John de Graaf is the national coordinator for the Take Back Your Time initiative, which challenges the ‘epidemic of overwork.’ He frequently speaks at conferences and universities around the world about the issues of overwork and overconsumption. He is the co-author of the book “Affluenza: The All-Consuming Epidemic” and producer of a PBS special by the same title, as well as the recipient of more than 100 regional, national and international awards for film-making . Currently, John is teaching a course at Evergreen State College called “What’s the Economy for Anyway” and working at the Seattle PBS affiliate KCTS-TV.
We caught up with John after he returned from a short stint in Washington D.C. where he was lobbying for Take Back Your Time’s Vacation Law campaign.
WC: What place or policy do you consider Worldchanging?
JdG: The Dutch (Working) Hours Adjustment Act of 2000. Anyone can ask their employer to cut their hours and keep their health care and benefits. (Employers can refuse for specific reasons). Certainly if we work less, we’ll make less money and we’ll consume less, and reduce our carbon footprint and energy use.
WC: What’s your favorite Worldchanging idea right now?
JdG: More time means more time for choices. People who have more time have less need for convenience items, more time to grow their own food, shop locally, more time to pay attention to their consumption habits and to think and talk about conservation and sustainability in general.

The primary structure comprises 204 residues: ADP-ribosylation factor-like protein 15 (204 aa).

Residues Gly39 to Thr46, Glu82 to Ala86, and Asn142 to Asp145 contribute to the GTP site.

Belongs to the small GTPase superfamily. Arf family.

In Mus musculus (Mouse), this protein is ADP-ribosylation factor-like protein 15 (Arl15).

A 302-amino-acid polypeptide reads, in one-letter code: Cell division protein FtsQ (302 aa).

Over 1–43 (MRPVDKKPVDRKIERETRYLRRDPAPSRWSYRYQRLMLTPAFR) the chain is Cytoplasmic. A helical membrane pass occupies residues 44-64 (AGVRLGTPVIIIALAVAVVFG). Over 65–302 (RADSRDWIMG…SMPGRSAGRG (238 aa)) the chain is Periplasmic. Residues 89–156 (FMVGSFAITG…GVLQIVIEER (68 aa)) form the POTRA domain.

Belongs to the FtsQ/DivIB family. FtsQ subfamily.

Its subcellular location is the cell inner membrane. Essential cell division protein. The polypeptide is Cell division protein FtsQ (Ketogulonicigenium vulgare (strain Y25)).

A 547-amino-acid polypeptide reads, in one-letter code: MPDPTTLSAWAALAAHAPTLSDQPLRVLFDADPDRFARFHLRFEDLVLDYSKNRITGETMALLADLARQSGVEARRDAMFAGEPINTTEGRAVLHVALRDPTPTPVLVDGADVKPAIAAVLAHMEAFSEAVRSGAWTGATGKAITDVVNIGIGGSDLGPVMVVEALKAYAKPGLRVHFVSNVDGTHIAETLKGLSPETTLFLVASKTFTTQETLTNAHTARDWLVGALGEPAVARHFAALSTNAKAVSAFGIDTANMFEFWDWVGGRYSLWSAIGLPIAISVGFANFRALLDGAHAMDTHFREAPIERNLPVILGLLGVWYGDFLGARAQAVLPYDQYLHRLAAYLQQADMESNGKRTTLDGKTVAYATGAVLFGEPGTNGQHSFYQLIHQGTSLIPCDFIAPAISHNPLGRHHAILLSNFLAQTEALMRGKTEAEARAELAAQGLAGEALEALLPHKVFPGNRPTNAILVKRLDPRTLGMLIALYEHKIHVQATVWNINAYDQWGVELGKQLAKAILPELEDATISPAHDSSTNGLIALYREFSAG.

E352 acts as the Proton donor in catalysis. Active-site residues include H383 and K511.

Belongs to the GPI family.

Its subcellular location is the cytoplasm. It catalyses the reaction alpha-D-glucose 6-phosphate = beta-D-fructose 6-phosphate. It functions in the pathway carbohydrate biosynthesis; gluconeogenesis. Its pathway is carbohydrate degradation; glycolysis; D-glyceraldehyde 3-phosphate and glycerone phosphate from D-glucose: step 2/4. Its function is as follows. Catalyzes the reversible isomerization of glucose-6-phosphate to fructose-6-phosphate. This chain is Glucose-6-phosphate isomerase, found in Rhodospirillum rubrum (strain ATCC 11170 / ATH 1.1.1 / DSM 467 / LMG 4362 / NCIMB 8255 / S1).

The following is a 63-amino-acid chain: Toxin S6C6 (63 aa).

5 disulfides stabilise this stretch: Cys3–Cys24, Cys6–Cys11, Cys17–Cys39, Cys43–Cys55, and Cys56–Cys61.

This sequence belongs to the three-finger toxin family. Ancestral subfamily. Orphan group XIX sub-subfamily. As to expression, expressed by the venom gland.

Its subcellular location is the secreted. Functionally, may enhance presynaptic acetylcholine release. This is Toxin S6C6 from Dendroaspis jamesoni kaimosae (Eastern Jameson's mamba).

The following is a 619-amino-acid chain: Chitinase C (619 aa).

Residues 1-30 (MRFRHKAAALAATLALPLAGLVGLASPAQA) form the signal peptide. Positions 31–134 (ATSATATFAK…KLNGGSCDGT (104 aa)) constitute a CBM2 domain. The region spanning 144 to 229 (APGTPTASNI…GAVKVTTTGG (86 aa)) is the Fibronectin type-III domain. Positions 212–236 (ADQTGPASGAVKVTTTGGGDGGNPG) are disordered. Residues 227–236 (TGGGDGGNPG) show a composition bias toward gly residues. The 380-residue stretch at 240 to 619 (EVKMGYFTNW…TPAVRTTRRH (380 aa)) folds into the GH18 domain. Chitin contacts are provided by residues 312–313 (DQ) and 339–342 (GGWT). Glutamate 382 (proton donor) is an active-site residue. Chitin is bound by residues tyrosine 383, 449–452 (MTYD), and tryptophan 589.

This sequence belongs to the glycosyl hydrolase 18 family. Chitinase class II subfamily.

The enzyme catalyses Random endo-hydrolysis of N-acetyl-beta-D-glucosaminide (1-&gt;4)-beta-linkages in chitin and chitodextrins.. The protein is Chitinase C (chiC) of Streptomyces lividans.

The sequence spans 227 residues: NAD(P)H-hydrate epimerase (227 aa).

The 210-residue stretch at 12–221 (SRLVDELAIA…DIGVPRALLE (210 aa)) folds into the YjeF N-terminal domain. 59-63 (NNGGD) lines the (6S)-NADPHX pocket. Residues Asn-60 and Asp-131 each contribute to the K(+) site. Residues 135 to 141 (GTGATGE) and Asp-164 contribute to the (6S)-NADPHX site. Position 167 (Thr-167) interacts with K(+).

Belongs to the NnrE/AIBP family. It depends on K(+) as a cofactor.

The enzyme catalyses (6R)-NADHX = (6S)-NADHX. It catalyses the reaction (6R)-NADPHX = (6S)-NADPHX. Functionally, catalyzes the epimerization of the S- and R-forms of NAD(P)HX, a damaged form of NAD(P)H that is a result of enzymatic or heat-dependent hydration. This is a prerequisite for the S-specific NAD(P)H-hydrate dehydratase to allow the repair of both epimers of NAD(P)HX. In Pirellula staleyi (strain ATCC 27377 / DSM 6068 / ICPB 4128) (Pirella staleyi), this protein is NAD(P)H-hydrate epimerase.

If you set real limits on the number of hours and you decide what you need to accomplish, you decide how realistically you can get that done in that amount of time.
WC: What are some of your favorite resources?
JdG: The Nation , Harpers , The Huffington Post , Sierra Magazine, Yes! Magazine and Earth Island Journal. As for books, Deep Economy by Bill McKibben, The Conscience of a Liberal by Paul Krugman and The Great Risk Shift by Jacob S. Hacker.
WC: What issues in Seattle do you think need the most attention?
JdG: We need to be a city where low- and middle-income people live; we need a commitment to affordable, low-income housing. We really need some commitment to public transportation -- we’re woefully behind Portland. We need to do more than raise the cost of parking. We need a transitional solution between now and the light rail.
WC: What’s your vision for Seattle?
JdG: If we eliminated the phenomenal tax giveaways to wealthy Americans and put that money into affordable housing, public transportation, ect, we could build an infrastructure that could take us into the future.